Low Hill Well, Lindley
28 April 2020 at 2:35 pm #211Huddersfield ExposedParticipant
This topic is for discussing the following page on Huddersfield Exposed:
Low Hill Well, Lindley
To leave a reply, you will need to log into your account. If you don’t have an account, select one of the social media log in options below or manually register for a new account.
All replies must abide by the Forum Rules otherwise they will likely be removed.28 April 2020 at 2:36 pm #212Dave PatternKeymaster
The following are archived comments…
So what was Low Hills? Why is there a well and a gatehouse? (Also could be added to the map).
Looking at the map contours http://maps.nls.uk/view/100948214 it seems to be the lower part of the hill to the west (named Laund Hill?) and likely where the water table was exposed as there’s various wells, reservoirs and mill ponds with no obvious water supply (e.g. a nearby stream). It looks like the well was still marked on maps up the 1980s but perhaps was lost when Brecon Road was built. My best guess it that the well would have been located in what is now the back garden of 65 Brecon Road.
Whereabouts is the gatehouse? Is it the property on the corner of Plover Road and Kirkwood Drive? If so, it doesn’t appear on the 1948 OS map http://maps.nls.uk/view/100948202 so was possibly built in the 1950s?
The property named as Low Hills on most of the maps (built sometime after 1850) was the residence of the Walker family who were local woollen manufacturers and I’m guessing would be the owners of Plover Mills? https://huddersfield.exposed/p/1ab4 The 1861 Census names the head of the household Joseph Walker (aged 55) as a “woollen manufacturer employing 191 men, 62 boys and 21 girls” and “farmer of 38 acres employing 28 labourers”, so they likely owned much of the surrounding land. By the 1891 Census, Joseph’s son Alfred (aged 53) had taken over from his father and was living at Low Hills with his family. Alfred was a widower by 1901 and presumably died a few years later as woollen manufacturer Theodore Martin (aged 40) is listed in the 1911 Census residing at Low Hills. Looks like Low Hills was likely demolished in the 1980s, by which time lots of new housing had been built to the west.
Ah, I think I’ve just spotted the gatehouse! https://goo.gl/maps/jBqcJsP4Zou
I’ll see if I can find any more info about it, but it looks to have likely been built in the 1890s or early 1900s as it’s not marked on the 1893 OS map but does appear on the 1907 map. It’s not particularly obvious what it’s a gatehouse for, as the track behind it just leads down to the well (and on to Low Hills?), but there’s a much easier access route to the well just to the south. It also seems to have been built to look much older than it actually was, so could it be a folly?
The 1911 Census lists George James (aged 71) living at 2 Crosland Road (which seems to have been the gatehouse) and his occupation was “coachman”, so perhaps employed by the Walkers of Low Hills? It does look like the rear of the gatehouse might have been used for stables.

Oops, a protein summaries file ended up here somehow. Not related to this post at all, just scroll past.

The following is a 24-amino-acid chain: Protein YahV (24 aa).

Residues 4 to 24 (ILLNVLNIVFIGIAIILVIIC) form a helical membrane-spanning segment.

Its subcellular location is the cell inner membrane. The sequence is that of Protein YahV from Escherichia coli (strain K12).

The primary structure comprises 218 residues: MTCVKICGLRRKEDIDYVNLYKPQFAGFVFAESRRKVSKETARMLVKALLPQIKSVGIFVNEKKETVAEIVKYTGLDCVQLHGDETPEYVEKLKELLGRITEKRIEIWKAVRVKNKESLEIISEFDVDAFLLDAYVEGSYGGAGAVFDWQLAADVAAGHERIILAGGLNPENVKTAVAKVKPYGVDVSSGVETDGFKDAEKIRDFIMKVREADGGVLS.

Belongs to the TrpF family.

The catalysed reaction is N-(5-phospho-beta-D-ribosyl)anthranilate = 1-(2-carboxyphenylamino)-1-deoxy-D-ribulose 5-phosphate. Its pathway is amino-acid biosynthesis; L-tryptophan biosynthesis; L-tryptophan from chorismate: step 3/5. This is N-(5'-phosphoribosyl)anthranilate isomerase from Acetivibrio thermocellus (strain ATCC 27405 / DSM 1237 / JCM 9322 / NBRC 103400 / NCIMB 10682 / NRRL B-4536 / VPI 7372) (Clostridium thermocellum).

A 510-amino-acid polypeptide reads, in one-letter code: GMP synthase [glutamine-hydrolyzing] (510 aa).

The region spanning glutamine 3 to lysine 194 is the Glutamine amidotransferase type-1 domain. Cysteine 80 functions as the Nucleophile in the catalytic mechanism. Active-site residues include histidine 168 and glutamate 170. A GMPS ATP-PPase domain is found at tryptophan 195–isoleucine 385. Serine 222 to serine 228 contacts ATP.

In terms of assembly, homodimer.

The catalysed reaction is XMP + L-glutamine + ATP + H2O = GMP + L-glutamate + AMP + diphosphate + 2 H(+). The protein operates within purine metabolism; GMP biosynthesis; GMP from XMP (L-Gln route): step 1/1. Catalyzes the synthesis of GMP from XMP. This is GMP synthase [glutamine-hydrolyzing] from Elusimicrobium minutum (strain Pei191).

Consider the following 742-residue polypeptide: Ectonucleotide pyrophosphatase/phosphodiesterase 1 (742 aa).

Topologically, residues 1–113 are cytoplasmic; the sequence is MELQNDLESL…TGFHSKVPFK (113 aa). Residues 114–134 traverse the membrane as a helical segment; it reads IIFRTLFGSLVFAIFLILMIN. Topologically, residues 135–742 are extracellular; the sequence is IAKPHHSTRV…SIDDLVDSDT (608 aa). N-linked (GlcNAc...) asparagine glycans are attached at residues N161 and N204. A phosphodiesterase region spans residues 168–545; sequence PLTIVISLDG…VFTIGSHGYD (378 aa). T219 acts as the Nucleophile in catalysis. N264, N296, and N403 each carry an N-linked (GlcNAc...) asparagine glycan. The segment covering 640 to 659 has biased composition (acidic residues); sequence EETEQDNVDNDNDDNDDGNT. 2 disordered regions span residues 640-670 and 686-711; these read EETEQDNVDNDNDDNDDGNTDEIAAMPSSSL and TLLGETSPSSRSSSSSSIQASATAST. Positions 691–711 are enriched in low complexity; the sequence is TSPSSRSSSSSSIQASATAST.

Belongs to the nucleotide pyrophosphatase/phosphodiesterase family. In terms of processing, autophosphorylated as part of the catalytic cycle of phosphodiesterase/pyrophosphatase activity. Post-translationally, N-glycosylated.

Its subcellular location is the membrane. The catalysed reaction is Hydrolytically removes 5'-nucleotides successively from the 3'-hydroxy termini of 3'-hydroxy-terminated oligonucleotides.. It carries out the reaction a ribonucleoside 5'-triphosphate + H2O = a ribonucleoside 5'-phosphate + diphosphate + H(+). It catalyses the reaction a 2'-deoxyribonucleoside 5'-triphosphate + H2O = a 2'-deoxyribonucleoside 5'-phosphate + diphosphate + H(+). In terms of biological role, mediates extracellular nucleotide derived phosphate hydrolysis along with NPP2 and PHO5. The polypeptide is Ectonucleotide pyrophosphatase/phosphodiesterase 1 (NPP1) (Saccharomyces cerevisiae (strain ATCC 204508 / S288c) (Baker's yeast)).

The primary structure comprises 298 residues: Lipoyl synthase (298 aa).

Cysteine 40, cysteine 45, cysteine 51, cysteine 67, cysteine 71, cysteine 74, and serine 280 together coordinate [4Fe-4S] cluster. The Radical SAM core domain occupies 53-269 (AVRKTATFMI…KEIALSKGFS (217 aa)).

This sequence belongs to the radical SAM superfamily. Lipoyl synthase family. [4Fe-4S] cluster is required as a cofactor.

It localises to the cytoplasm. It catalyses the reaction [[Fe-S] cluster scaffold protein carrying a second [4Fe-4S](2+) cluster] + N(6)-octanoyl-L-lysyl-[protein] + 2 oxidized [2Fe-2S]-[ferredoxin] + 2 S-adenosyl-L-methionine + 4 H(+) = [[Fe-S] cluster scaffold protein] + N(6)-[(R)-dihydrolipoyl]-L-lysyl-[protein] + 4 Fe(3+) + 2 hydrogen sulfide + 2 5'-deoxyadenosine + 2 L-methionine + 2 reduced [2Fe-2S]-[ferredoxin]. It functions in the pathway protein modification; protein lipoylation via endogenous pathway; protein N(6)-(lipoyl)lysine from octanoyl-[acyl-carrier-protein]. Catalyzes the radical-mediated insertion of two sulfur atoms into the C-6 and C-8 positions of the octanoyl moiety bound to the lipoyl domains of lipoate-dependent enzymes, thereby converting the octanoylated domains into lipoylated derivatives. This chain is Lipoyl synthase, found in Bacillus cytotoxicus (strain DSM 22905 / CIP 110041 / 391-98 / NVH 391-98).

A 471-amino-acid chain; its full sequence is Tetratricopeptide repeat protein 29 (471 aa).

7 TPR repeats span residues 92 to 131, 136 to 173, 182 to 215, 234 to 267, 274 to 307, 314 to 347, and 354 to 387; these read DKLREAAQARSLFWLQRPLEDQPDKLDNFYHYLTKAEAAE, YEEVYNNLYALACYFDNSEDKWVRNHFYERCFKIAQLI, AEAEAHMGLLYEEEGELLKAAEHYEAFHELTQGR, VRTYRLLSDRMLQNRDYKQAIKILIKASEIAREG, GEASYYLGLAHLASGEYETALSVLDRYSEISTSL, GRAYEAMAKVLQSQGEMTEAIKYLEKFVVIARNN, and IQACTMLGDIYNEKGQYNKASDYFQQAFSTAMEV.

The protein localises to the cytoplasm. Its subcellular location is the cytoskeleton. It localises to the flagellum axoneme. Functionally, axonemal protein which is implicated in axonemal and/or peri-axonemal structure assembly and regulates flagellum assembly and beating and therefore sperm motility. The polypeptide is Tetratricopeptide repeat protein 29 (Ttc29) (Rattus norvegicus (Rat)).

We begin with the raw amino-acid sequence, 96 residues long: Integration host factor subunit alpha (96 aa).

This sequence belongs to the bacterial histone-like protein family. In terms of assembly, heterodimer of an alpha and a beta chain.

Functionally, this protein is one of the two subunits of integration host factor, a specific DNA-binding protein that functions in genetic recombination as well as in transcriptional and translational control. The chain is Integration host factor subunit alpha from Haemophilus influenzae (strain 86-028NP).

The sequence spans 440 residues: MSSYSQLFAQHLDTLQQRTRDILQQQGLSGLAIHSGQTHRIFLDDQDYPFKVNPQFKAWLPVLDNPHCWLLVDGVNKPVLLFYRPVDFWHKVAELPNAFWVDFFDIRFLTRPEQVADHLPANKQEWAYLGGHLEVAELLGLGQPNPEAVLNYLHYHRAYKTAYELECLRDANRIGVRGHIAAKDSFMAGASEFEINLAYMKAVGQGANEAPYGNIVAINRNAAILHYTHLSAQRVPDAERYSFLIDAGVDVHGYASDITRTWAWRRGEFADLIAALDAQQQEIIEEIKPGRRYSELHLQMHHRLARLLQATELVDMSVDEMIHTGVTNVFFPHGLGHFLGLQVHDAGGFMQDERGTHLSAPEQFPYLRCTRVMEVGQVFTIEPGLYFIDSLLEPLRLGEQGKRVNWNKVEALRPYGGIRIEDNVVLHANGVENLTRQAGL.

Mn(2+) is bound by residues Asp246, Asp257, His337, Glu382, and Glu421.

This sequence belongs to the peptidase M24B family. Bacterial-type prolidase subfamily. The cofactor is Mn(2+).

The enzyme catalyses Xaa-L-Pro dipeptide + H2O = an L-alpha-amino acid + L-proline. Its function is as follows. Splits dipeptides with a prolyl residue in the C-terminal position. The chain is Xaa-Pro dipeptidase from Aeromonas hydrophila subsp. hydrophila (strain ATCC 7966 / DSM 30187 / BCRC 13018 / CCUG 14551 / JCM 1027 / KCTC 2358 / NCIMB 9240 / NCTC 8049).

Yep that’s the gate house! It’s now on Low Hills Lane, but it could have originally been 2 Crosland Road? It would make sense if he was a coachman and there’s stables there.
I can only find a snowy picture on my phone, but on the left of the photo there is the outer brick of the well left on a field that hasn’t been built on due to the water level /flooding probably. It’s opposite 38 / 40 Brecon Avenue. Hopefully you can see it on this link – https://goo.gl/maps/daqx3AhDzmx1zwq38
Thank you for the information about Low Hills property, that’s really interesting.
Some of the other OS maps show a second well in the building I’ve shaded green. It looks like the trees shown on the map around the second well weren’t cut down and now form a ring around these two houses: https://goo.gl/maps/jHuZCdApGZN2
Unfortunately not been able to find anything specifically about Low Hill Well in the newspaper archives (sometimes there are reports of checks on the water quality or the health officer of the local council ordering a well to be closed), but I’ll see what else I can find out about the Walker family and Theodore Martin.
Some info about the gatehouse: https://huddersfield.exposed/p/23b6
The Historic England listing states it was built for a planned house that was never built. I’m not sure if that’s true, as the 1905 map shows the track going through the gatehouse does eventually lead to the western side of Field Head. However, perhaps James Nield Sykes had planned to build himself a new mansion somewhere between the gatehouse and Field Head, but those plans were abandoned following his death in 1903?
Ah so the google link is what is now on Kirkwood Drive, it would make sense to be nearer the pond. There’s definitely two wells then as there is definitely an outer structure on the field opposite 38/40 Brecon Avenue. Thanks for all the info you keep posting.
That’s really interesting. Fascinating you had a personal link to the gatehouse.
Where do you believe the mine shaft entrance to be then?
I didn’t know there were mines here.
The two shafts were aprox half way between the Gatehouse and Weatherhill Road.13 July 2023 at 3:19 pm #9478David WalkerParticipant
Interesting thread on this well. I live on Brecon Avenue so enclose some images. There’s some sort of worn crest on the front, possibly of James Nield Sykes who built it 1902 as the inscription reads.
The inscription on the back is hard to see on the image but reads “Never known to be dry but very low in 1868”.
- You must be logged in to reply to this topic.